This is the one session I recall that clearly pointed out the abundant waste within the HIT ecosystem, given the clear lack of return from many investments, and what could be done to shift the narrative to one where waste is minimized, and ROI is more accurately and clearly determined. Keith’s concluding point was centered around the promise of Gen AI and it’s ability to make use of much of the data within healthcare, which is abundantly available in an unstructured way. If Gen AI and LLMs can reliably and efficiently analyze healthcare data, we may not need the strict data standards currently used to ensure accurate information sharing between organizations.

4. IGs, IGs, IGs.

“Implementation Guides” or IG is quite the buzzword among the FHIR community. The IG is the output of months, sometimes years, of discussion among community members specific to a unique workflow and how it’s supported via the FHIR standard. I loved to see the work the community has put into these implementation guides, but there was little discussion that I was a part of that focused on the actual “implementation” part of the guide. What is the value to organizations to follow a specific implementation guide or pull one off the shelf for a use case that could be supported via a mechanism IT teams are more familiar with? What is the business strategy for organizations to adopt? How does the community change the notion that FHIR will continuously evolve, making any workflow supported through an implementation guide require perpetual maintenance to remain in compliance?

I will note there were many sessions during the week centered around the evolution of FHIR to subsequent versions and how to ensure future IG versions are compatible with historical versions, though the issue remains that implementation of such guides would require continued support, maintenance, and iterations over the lifecycle.

5. Legacy standards are here to stay

FHIR is cool. I often (and likely inappropriately) refer to FHIR as “sexy.” There is a prevailing zeitgeist within the community, for those just learning about FHIR or those that have been involved for over a decade, that FHIR is the data standard of the future and will unify how all organizations in the healthcare technology space interact with external and internal systems.

The reality (at least in the short and medium term) is likely something closer to the reality we exist within today. Modernization efforts are long, expensive, and resource-intensive. Investment in innovative technologies is far below it’s unsustainable levels of 2020 and 2021. And the fact continues to remain that some standards that are widely adopted today, work relatively well; or at least well enough not to warrant a huge modernization effort to incorporate only FHIR as your integration standard. HL7v2, for example, is highly valuable for organizations looking to send snapshots at specific points in time to external systems. X12 is another example of a widely adopted standard by most provider and payer organizations for claims reimbursement and eligibility confirmation. It’s even required by regulations like HIPAA’s Administrative Simplification – Standard Transaction rule for certain transactions, such as prior authorizations, where the data must be in X12 format at some point. This is why the PAS implementation guide uniquely specifies the need for an intermediary to normalize X12 information to FHIR and vice versa for organizations exchanging in this mechanism. However, the most recent CMS legislation suggests that the requirement may not be enforced going forward so long as FHIR is used.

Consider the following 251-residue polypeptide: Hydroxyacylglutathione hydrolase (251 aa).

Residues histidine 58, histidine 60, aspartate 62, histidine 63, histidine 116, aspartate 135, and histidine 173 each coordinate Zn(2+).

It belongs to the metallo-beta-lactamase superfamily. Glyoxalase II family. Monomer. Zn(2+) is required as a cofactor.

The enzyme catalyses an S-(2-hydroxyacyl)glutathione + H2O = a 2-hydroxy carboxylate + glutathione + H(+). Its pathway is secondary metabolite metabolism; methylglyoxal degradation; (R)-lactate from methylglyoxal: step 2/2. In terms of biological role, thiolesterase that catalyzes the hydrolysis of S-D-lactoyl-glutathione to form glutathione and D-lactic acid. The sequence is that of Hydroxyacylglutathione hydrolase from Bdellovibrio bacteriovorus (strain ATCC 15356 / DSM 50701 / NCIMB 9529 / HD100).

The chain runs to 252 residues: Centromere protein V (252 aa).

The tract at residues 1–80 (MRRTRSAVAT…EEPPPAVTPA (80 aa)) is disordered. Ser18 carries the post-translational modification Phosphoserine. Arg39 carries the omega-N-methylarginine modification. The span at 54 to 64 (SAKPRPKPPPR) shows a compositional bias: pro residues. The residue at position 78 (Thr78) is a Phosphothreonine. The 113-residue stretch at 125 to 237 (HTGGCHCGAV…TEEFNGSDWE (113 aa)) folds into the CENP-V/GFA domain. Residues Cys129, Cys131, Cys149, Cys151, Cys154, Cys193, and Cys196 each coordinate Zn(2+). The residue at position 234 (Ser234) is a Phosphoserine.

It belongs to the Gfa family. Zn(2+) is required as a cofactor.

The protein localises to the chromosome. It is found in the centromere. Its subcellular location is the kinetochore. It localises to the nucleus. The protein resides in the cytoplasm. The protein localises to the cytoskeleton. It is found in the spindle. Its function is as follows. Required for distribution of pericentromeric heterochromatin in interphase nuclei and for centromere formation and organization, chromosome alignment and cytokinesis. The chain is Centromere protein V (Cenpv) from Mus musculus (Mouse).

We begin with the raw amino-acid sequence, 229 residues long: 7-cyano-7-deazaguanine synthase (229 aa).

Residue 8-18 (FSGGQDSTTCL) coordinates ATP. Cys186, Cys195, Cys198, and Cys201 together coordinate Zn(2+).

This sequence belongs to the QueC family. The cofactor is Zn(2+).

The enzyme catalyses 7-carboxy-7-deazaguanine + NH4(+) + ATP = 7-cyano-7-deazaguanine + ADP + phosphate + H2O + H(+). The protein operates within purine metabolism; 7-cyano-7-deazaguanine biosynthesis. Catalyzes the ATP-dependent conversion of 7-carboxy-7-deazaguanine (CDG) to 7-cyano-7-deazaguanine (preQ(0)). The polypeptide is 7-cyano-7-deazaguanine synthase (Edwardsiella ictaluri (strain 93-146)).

In the spirit of continuing to work with older standards alongside FHIR, Mike Paetz closed out the conference with his talk on Mapping HL7v2 events to FHIR (and back). Many healthcare workflows require the ability to receive data, but also need write data back to an EHR. Designing an API to handle both push events and writebacks comes with significant challenges. For more on HL7v2 to FHIR here at Redox, check out our recent blog or last year’s webinar

To Wrap It Up

Ultimately, FHIR’s journey is one of continuous evolution, collaboration, and incremental progress, aiming to enhance interoperability and data exchange within the global healthcare landscape. I left FHIR Dev Days feeling much more informed and very optimistic about the future of healthcare data exchange. That said, I didn’t leave with a very clear picture of HOW FHIR becomes the ultimate defacto standard in healthcare data exchange, which ultimately, remains elusive for many (most?, all?,) within the industry. FHIR certainly isn’t the sole answer to many of the challenges we face in HIT data exchange, and there are many technologies on the horizon (Gen AI, LLMs, among others) that will have their chance to dramatically impact the landscape in years to come.